45)] described by an electrical potential V (r. It is not possible to uncouple the equations to describe only a single type particle without aﬀecting negatively the Lorentz invariance of the equations. Here c denotes the velocity of light. We will ﬁnd that actually several Lorentz–invariant equations which replace (10. t) and a vector potential A(r. x3 . We will introduce below Lorentz-invariant diﬀerential equations which take the place of the Schr¨dinger equation of a paro ticle of mass m and charge q in an electromagnetic ﬁeld [c. t) are vectors of dimension larger one. x2 .. t ) in another frame. e.f. x3 . etc. t) in one frame with space time coordinates (x1 . The transformations beween such frames according to the Theory of Special Relativity are described by Lorentz transformations.Chapter 10 Relativistic Quantum Mechanics In this Chapter we will address the issue that the laws of physics must be formulated in a form which is Lorentz–invariant. i.2) The replacement of (10. v = v1 x1 . t = t− 1 − v1 x c2 1 v1 2 c . x2 . Obviously.e. these ˆ transformations are x1 = x1 − v1 t 1 − v1 2 c .e. it will be necessary to begin this Chapter with an investigation of the group of Lorentz transformations and their representation in the space of position r and time t.1) which connect space time coordinates (x1 . spin–0 particles. t) = ∂t 1 2m q − A(r. any of these equations being speciﬁc for certain classes of particles. In case that v is oriented along the x1 –axis. (refeq:ham2. the description should not allow one to diﬀerentiate between frames of reference which are moving relative to each other with a constant uniform velocity v. x2 = x2 . 2 As mentioned. the components representing the spin attribute of particles and also representing together with a particle its anti-particle. t) (10. spin– 1 particles. some of the equations describe a particle together with its anti-particle.g. t) ∂ i ψ(r.2) by Lorentz–invariant equations will have two surprising and extremely important consequences: some of the equations need to be formulated in a representation for which the wave functions ψ(r.2) will result. Furthermore. t) ψ(r.. i. t) c 2 i + qV (r. x3 = x3 (10. the equations need to be interpreted as actually describing many–particle-systems: the equivalence of mass and energy in relativistic formulations of physics allows that energy converts into particles such that any particle described will have ‘companions’ which assume at least a virtual existence. The representation 285 .. 8.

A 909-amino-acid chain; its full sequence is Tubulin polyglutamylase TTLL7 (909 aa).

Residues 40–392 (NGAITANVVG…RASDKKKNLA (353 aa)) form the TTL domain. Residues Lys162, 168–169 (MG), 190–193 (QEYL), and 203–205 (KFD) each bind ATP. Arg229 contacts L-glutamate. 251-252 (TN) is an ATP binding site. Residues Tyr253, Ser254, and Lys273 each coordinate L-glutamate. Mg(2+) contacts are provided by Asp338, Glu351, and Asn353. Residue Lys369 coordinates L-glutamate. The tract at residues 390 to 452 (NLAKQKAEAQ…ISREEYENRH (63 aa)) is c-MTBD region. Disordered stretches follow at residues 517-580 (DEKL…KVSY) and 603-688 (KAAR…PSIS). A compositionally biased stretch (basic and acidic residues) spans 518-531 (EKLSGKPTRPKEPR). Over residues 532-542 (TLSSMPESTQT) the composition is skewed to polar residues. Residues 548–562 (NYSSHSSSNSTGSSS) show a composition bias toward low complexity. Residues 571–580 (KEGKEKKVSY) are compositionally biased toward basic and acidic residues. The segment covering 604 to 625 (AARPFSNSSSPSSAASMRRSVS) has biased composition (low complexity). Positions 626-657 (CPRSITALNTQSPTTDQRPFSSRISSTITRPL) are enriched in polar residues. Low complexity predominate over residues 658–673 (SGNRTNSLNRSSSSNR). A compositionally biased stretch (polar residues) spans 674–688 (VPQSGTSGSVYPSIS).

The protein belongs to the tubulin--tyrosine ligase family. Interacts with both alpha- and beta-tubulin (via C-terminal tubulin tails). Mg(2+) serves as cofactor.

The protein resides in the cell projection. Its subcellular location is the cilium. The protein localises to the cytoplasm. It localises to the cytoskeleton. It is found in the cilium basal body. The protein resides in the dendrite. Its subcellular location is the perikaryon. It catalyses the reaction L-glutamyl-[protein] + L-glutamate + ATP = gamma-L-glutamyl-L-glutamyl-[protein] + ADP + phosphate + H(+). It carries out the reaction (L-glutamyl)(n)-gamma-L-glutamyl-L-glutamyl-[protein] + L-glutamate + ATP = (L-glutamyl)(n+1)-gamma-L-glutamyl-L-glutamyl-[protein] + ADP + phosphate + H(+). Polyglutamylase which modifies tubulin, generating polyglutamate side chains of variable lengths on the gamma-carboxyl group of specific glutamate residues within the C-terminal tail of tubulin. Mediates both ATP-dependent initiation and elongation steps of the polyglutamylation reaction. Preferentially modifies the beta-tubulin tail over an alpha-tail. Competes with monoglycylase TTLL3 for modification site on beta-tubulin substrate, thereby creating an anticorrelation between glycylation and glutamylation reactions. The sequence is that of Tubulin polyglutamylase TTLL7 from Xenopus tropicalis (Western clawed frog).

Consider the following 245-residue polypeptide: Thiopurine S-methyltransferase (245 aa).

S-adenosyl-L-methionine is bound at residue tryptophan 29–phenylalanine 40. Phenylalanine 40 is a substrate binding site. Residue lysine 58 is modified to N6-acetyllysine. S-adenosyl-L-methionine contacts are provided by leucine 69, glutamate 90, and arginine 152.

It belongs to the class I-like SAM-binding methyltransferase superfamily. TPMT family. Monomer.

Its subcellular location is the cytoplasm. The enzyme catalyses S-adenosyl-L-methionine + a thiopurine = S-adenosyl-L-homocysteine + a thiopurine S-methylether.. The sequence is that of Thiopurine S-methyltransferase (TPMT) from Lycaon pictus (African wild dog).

In such a space Lorentz transformations correspond to 4-dimensional rotations.7 a heuristic derivation of the two most widely used and best known Lorentz–invariant ﬁeld equations. x3 ) (10.e. Note that the components of xµ all have the same dimension. 10.7) equation.1).1). i. The reason for this choice is that the transformations (10. x3 ) = r describes the space coordinates. x 2 . however. namely that of length. x2 . This will provide us with a general set of Lorentz–invariant equations which for various particles take the place of the Schr¨dinger equation.4) invariant.1) leave the quantity s2 = (x0 )2 − (x1 )2 − (x2 )2 − (x3 )2 (10.e. wave functions ψ(r. 10.4 to cover ﬁelds. 5 to the groups SO(3) and SU(2) of rotation transformations of space coordinates and of spin.1 will be extended in Sect. i. We will ﬁnd that this deﬁnition will lead us back to the transformation law (10.1) The Lorentz transformations L describe the relationship between space-time coordinates xµ of two reference frames which move relative to each other with uniform ﬁxed velocity v and which might be reoriented relative to each other by a rotation around a common origin. x2 . Minkowski Space Historically.e. We will denote these vectors as follows def xµ = (x0 . Before introduco ing these general Lorentz–invariant ﬁeld equations we will provide in Sects. This space is called the Minkowski space. Rather than following this avenue we will introduce Lorentz transformations within a setting which does not require real and imaginary coordinates.286 Relativistic Quantum Mechanics in Sect. Rather than starting from (10. 10.. t) and vectors with functions ψ(r. Denoting by xµ the .1 Natural Representation of the Lorentz Group In this Section we consider the natural representation of the Lorentz group L. The Group of Lorentz Transformations L = O(3. x1 . but in a setting of representation theory methods as applied in Secti. 10. t) as components. assume new units for time such that the velocity of light c becomes c = 1. We will. henceforth. namely the Klein–Gordon (Sect. i. the group of Lorentz transformations (10. x 1 . This choice implies dim(time) = dim(length).5) √ One can interprete the quantity −s2 as a distance in a 4–dimensional Euclidean space if one chooses the time component purely imaginary. 0 1 2 3 (10.. for the transformed space-time–cordinates x µ = (x 0 .5) and the Dirac (Sect. The elements L ∈ L act on 4–dimensional vectors of position– and time–coordinates.1). the Lorentz transformations were formulated in a space in which the time component of xµ was chosen as a purely imaginary number and the space components real.3) where x0 = ct describes the time coordinate and (x1 . x 3 ) holds (x0 )2 − (x1 )2 − (x2 )2 − (x3 )2 = (x )2 − (x )2 − (x )2 − (x )2 .5. 10. 10. 10. we will provide a more basic deﬁnition of the transformations.